It was near sunset, and at last the final event was before them. A battle of swordsmanship between Prince John’s nephew and an unnamed competitor. There was a wave of curious excitement through the crowd as the prince stood up in his box, raising his hands. And Cassia gasped when she heard Guy’s name announced.

Instantly there were boos and curses from the crowd. Many of them threw things at him as he entered the competition circle, and Cassia felt the sting of tears in her eyes as she watched the fight begin.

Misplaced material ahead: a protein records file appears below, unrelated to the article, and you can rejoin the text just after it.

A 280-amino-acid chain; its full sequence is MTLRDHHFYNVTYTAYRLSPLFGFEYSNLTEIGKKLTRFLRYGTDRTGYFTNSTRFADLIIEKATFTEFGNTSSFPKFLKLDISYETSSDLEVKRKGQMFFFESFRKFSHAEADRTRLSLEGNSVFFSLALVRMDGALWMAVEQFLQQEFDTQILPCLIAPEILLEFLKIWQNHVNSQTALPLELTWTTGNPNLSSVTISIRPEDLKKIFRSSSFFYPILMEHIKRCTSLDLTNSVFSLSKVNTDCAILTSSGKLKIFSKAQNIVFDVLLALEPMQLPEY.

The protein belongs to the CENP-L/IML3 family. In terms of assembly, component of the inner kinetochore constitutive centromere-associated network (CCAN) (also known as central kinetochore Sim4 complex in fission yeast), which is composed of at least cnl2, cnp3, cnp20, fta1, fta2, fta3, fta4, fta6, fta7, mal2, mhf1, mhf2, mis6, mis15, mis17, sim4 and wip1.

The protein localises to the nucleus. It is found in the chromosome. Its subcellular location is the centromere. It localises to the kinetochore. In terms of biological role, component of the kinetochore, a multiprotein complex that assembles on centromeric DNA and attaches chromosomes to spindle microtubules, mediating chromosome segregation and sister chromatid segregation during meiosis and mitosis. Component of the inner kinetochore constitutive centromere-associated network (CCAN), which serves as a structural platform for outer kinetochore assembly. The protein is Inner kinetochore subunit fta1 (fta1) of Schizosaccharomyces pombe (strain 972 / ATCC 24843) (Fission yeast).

It seemed evenly matched for a time, as far as skill went. Neither seemed willing to relent, their swords and shields hammering away as the crowd wavered between joy and hate. But very quickly, Cassia sensed that something was not right. Guy was a large man, and very athletic. The prince’s nephew was tall, but not nearly as well-built. It seemed to her that Guy should have been able to best him easily, and yet, it appeared as though he struggled to keep up. Why was he not giving his all? She watched, eyes wide with attention, as the fight went on. Guy received a blow that drew blood from his arm, his chain-mail breaking under the strike of his opponent’s sword. They fought and struggled for some time, the crowd growing wild at the spectacle. And then the moment came. Cassia watched, horrified, as Guy received a blow that sent him to the ground. He lay still, not moving even when the prince’s nephew stood over him, his sword-tip placed on the back of Guy’s neck. The crowd roared in approval. The prince and the sheriff stood in the box, applauding wildly. And Cassia pressed her hands to her lips, trembling with despair.